Apr. 27, 2018

Godwin I. Emefiele


Godwin I. Emefiele

Governor , Central Bank of Nigeria (CBN)

TBY talks to Godwin I. Emefiele, Governor of the Central Bank of Nigeria (CBN), on battling inflation, maintaining exchange rate stability, and eliminating round-trippers.


Godwin I. Emefiele is Governor of the CBN. Prior to taking over the helm at the CBN, he spent over 26 years in commercial banking, having joined Zenith Bank at inception in 1990. He was the bank’s executive director in charge of corporate banking, treasury, financial control and strategic planning, and was appointed Deputy Managing Director in 2001. Under Emefiele's leadership, Zenith Bank strengthened its position as a leading financial institution in Africa, winning recognition at home and abroad for giant strides in corporate governance, service delivery, and deployment of cutting-edge ICT. He holds degrees in banking and finance from the University of Nigeria-Nsukka and took management courses at Harvard, Stanford, and Wharton.

How would you describe the monetary policies implemented by the CBN over the past few years?

Over the last three years, the Nigerian economy encountered enormous external shocks that exposed our vulnerabilities. Due to inherent structural imbalances, Nigeria relies on oil revenue for its foreign exchange supply and has an unwarranted taste for imported goods. The sharp collapse of oil prices that began in 2014 adversely impacted fiscal revenue, foreign exchange reserves, and exchange rate stability. As fiscal space contracted, the maneuverability of macroeconomic and social policies diminished. All these, in addition to shrinking reserves and a depreciating exchange rate, put immense strain on the Nigerian economy. By 2016, the economy had fallen into a recession as inflation surged to intolerable heights. Given the importance of price stability in macroeconomic stabilization and the role of the exchange rate in the dynamics of relative-prices, the CBN focused its efforts on battling inflation and maintaining exchange rate stability. Our analyses indicate that runaway inflation could only worsen the already unsavory situation. Hence, monetary policy stance remained cautiously tight in its efforts to categorically rein in inflation and extricate lingering money illusions in the macroeconomy. We also took several decisions to finetune operations in the foreign exchange markets, with a view to purge the system of unscrupulous excess demand and ensure exchange rate stability.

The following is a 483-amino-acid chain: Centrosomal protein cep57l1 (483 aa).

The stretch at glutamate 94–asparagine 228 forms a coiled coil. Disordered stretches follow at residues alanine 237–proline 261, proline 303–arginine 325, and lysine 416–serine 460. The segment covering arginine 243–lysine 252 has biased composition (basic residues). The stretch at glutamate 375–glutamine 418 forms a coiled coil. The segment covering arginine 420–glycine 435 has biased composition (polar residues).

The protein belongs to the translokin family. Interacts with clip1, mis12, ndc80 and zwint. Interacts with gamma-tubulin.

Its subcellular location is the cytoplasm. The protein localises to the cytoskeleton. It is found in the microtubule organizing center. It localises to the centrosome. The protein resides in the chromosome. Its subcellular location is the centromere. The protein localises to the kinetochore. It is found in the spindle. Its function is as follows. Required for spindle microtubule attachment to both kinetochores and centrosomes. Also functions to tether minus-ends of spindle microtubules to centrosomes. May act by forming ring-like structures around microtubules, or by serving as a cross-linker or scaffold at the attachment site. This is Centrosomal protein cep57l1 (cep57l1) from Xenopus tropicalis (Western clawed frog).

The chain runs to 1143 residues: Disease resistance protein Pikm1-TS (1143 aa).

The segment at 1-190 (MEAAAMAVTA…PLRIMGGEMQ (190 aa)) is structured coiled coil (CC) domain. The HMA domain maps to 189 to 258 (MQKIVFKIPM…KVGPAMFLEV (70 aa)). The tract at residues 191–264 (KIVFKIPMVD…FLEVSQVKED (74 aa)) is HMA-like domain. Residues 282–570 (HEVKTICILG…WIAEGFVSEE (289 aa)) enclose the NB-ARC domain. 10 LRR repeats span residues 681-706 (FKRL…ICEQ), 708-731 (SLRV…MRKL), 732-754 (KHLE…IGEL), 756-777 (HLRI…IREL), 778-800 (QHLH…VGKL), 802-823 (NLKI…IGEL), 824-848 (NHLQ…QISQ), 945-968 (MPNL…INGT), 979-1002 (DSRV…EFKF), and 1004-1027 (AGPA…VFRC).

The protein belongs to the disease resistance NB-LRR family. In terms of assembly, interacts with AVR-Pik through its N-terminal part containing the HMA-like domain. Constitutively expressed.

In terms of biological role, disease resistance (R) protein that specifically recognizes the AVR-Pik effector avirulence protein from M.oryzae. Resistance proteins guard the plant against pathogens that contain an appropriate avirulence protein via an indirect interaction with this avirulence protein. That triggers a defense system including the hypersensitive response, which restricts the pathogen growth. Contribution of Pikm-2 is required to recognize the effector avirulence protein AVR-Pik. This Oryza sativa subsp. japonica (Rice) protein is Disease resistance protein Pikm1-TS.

How do you intend to ensure exchange rate stability is sustained into the future?

Through our multifaceted approach to combating foreign exchange market instability, we succeeded in stabilizing the exchange rate from NGN515.0/USD in February 2017 to about NGN365/USD in November. The bank's strategy was to resolutely manage FX demand while concurrently seeking means to enhance FX supply. We eliminated speculators, bettors, and round-trippers and restricted access to FX in the market. The bank also increased transparency in the market through a more flexible FX market and the establishment of an I&E window. Moreover, we ensured an appropriately tight monetary policy throughout that period. All these jointly culminated in the stability we see today. To ensure that this endures, the bank will sustain transparency in the market so as not to upend investor confidence. We will also continue to target transactions-based demand, shut the door on unscrupulous rent-seekers, and continually fine tune the policy stance to ensure its appropriateness.

How would you assess the health of Nigerian banks today, and what message would you send to boost the sector's performance?

Our assessment indicates that the financial system remains fundamentally robust despite the enormous external shocks that debilitated the economy. This is highlighted by increased profits recorded across the industry and improved credit ratings from prominent agencies. To ensure sustained financial stability, the CBN will continue to closely regulate banks using the risk-based supervision model and maintain the elevated threshold of prudential indicators. As against the CAGR of 8% prescribed internationally, we set a threshold of 16% for systemically important banks, 15% for banks with international presence, and 10% benchmark for all others. Given that the banking system is the lubricant of the economy, banks have an enormous role to play in supporting the economic recovery. I would encourage them to channel more credits to agriculture and MSMEs through our development finance initiatives. Contrary to the amplified risk perception of MSME credits, that sector's NPL is far below the industry average.

What role can the bank play in funding agriculture?

Four commodities—rice, fish, sugar, and wheat—consumed nearly NGN1.3 trillion annually in import bills. These and other commodities in the list of 41 items were a drain on our FX reserves. Our proclivity for imports has enriched other countries and impoverished ours. If we increase domestic food production, we will create jobs, reduce poverty, and shield our economy from foreign impulses. Thus, the bank is channeling a great deal of development finance and interventions toward agriculture to ensure sufficiency in the production of food and raw materials through our various development finance mechanisms and schemes.